Workers want purpose in their jobs and that means there has to be some alignment between organizational values and those of workers. Do your company values easily come to mind? Do your managers and their teams know them without looking them up on the company website? It is not uncommon if they don’t. Take a look at your company’s core values and put them to the test. Do they reflect who you are? Can they be difficult to embrace all the time (they should be, otherwise they are table stakes)? Do they match your culture? Are there stories that prove they are lived? Core values should be tested in how you make decisions, what decisions you make, and how people in the organization treat one another. When hiring, managers should know how to seek out candidates that are intrinsically motivated by similar values.


The workforce of today includes people who are acquiring new skills and knowledge continuously, people who want to grow and develop, people who want to be valued for all they have to offer, not just the skills required by a job description, or inherent in a title. Consider creating broader and more flexible job titles and reimagine how you define people’s contribution by labeling their skills and accomplishments. Managers, as coaches, should work with their teams on an individual level to get clarity around each worker’s desired career paths.

Diversity & Inclusion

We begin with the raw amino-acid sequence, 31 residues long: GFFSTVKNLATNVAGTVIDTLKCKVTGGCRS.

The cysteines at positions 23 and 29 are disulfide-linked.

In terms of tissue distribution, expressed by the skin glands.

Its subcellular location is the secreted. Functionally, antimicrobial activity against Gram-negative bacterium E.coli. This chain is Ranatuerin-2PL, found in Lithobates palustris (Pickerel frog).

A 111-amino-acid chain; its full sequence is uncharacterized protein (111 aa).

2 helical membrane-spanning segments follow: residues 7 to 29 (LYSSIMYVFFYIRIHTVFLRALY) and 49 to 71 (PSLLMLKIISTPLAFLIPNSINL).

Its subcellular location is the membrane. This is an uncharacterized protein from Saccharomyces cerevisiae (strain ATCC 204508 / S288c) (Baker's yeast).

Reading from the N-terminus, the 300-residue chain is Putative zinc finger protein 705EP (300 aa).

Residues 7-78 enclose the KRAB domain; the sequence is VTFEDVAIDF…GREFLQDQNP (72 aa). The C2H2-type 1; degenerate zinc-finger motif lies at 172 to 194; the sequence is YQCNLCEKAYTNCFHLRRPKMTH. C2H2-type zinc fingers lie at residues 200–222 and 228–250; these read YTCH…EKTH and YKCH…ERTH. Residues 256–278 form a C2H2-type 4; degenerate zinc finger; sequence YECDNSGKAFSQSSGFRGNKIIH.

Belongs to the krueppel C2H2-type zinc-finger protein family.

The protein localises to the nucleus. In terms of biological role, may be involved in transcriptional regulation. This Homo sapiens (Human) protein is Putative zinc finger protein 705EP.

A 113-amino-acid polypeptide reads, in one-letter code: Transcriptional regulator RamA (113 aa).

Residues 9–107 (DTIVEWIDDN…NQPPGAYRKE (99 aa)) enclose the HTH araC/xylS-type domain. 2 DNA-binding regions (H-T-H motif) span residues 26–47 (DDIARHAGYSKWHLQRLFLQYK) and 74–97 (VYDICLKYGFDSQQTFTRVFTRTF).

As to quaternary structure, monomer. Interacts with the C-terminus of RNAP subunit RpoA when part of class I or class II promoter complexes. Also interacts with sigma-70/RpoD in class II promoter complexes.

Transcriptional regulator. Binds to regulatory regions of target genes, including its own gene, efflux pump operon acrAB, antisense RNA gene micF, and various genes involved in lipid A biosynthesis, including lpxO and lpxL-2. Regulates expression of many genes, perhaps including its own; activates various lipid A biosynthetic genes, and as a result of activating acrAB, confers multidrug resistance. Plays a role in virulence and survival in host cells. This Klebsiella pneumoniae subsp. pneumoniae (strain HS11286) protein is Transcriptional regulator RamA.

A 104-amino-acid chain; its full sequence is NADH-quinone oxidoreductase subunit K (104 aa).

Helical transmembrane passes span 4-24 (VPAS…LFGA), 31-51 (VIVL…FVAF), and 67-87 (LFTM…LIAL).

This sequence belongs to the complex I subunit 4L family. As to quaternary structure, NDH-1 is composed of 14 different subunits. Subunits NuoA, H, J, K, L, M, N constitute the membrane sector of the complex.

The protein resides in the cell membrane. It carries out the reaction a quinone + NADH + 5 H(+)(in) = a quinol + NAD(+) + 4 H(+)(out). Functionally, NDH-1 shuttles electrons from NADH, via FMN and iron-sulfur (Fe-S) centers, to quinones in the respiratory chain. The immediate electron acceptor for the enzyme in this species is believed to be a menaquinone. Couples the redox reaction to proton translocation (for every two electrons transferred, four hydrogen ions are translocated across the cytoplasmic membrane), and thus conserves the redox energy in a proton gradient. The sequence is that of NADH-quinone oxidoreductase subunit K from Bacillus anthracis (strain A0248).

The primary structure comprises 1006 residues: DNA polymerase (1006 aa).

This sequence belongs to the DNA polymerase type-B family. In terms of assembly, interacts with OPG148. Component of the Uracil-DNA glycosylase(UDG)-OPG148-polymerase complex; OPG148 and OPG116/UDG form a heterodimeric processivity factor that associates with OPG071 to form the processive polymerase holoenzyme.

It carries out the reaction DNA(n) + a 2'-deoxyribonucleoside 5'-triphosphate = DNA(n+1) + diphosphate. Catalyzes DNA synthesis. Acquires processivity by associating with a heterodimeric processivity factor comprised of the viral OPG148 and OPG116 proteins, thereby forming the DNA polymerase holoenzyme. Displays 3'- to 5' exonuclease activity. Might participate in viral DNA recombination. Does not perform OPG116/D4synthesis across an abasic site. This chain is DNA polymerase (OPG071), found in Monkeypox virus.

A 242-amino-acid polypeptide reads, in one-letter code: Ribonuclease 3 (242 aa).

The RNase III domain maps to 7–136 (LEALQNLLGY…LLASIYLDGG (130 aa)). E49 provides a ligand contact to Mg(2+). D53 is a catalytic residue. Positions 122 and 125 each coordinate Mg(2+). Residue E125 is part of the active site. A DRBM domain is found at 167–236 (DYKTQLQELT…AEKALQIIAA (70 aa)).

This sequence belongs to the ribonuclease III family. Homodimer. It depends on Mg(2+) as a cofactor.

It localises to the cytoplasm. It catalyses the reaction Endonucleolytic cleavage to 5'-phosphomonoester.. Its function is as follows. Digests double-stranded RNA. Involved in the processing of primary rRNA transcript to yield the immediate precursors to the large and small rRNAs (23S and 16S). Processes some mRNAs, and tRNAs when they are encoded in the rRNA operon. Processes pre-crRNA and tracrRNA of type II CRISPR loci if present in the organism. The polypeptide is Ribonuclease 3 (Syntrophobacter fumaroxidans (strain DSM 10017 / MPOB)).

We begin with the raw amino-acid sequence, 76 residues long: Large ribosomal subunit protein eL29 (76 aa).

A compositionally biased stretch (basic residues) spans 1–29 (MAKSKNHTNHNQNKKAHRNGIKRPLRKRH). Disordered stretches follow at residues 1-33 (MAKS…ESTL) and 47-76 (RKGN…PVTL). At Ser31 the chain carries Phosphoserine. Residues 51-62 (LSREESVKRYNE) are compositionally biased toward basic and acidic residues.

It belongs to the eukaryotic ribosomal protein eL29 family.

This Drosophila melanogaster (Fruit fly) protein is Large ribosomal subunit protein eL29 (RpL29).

People travel to faraway places to be immersed in different cultures so they can broaden their own life experiences. Workers want that same immersion in the workplace, be it in-person, remote, or hybrid. Inclusive and diverse hiring is a great first step, but to thrive managers will need a lot of help and practice learning to communicate in a multicultural environment and to do so will need 1) a feedback loop created by reflective and active listening, 2) to be vulnerable enough to ask for help in understanding various cultures, 3) respect – not frustration – in their tone and body language, and 4) determination to learn.


Authenticity and honesty matter when communicating with workers. Research tells us that the human brain has a hardwired bias toward the negative which can cause us to act irrationally. Companies can sometimes spin messages to workers in an effort to counterbalance the bias. Managers especially, have to walk a fine line between being overly negative in their words, tone and body language while not being perceived as inauthentic or dishonest. This, again, speaks to the importance of professional development for managers with heavy emphasis on communication.